He needed a kick in the pants, and that's what Joe was doing.

It's just too bad that AROD is so mentally weak that anything but coddling makes it worse.

At 1/27/2009 12:23 PM, Blogger Subway Squawkers said...

Mr. Faded Glory, do you remember how that "Lonely Yankee" article made it seem as if Alex had no friends on that team? While he was never Mr. Popularity, he did have Sheffield and Damon as friends, yet they were not interviewed for that article. That told me all I needed to know about Torre's agenda back then. He should have been fired for orchestrating that article (and for batting him 8th.)

And these were A-Rod's final numbers during that terrible season: he hit .290, with 35 homers, and 120 RBI.

At 1/27/2009 12:40 PM, Blogger Mr. Faded Glory said...

Oh yes.. that "Lonely Yankee" article was Verducci as well, if I remember. The media always put Torre as being "above it all" and truly geniune when in fact he'd been orchestrating all of this stuff behind the scenes.

Oh and besides all of that, he should have been fired for being an incompetent manager, especially after refusing to bunt on Schilling in 2004 when he was injured because it wouldn't be "classy" or whatever lame excuse he gave.

At 1/27/2009 1:21 PM, Blogger Rex Banner said...

Torre orchestrated everything? Prove it - oh yeah you can't. More propaganda on this blog - yet I find it so entertaining.

I thought Torre should have been fired for bringing the IF in during the 01 WS, Mike? I guess you don't want me showing again that you don't know all.

Funny that more people are behind Torre than ARod - even those on the 3rd baseman's team. Makes you wonder.

At 1/27/2009 2:37 PM, Blogger Subway Squawkers said...

Rex, you don't think I can prove Torre orchestrated that piece? Then how do you explain that in the article quoted above, that Verducci knows everything that happened in a confidential meeting which only two people - Torre and A-Rod were a part of? Because I don't think A-Rod was the one telling Verducci about how he was nervously twirling his wedding ring in the meeting.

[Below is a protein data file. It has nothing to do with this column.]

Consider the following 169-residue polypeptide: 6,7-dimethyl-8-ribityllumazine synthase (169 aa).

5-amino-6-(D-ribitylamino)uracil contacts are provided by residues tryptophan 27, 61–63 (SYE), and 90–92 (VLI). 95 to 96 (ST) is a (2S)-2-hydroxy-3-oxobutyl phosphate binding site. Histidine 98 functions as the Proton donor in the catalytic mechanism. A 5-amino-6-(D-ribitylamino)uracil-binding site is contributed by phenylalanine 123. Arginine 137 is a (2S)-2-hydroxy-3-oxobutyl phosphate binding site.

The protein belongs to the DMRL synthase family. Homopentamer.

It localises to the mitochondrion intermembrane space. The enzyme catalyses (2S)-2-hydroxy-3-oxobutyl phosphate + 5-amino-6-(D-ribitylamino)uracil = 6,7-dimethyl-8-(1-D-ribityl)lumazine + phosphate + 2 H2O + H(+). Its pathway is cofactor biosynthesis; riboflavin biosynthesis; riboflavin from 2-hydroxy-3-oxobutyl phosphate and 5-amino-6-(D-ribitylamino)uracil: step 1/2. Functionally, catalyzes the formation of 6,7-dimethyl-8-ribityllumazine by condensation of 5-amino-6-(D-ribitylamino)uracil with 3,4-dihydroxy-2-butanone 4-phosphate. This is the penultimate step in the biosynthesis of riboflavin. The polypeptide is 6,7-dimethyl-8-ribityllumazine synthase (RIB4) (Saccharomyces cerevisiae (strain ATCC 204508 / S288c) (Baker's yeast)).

Look, I don't think A-Rod will win any Yankee popularity contests. He's a weird guy. And an attention-seeker. And kind of a phony.

But he's a great player, and he didn't deserve to have his manager throw him under the boss in Sports Illustrated on the eve of the playoffs. And if you don't think Torre orchestrated that story, then I don't know what to say to you.

When it comes down to it, Joe, with all his grandeur about having class, is even more of a phony than A-Rod is.

At 1/27/2009 2:56 PM, Blogger Rex Banner said...

That piece, 99.9% yes Subway. I was referring to Mike saying Torre orchestrated EVERYTHING. I think Joe's intentions were to give AROD a kick in the ass though (which he needed).

I'm just sick of AFraud lovers looking for every excuse to defend the guy. I agree Subway, I think he is a weird guy, a phony, and most people don't like him. And that gets to him, so much that in the most pressure filled spots, he thinks too much about failing, which causes him to...fail a lot. He needs to be more like Manny - go up there with an empty head. See the ball, hit the ball, not be a drama queen.


Post a Comment

<< Home

 L   I   N   K   S

P   R   E   V   I   O   U   S
P   O   S   T   S

C   O   N   T   A   C   T  

Subscribe to High and Tight via your favorite RSS reader:
Add to Google

Powered by Blogger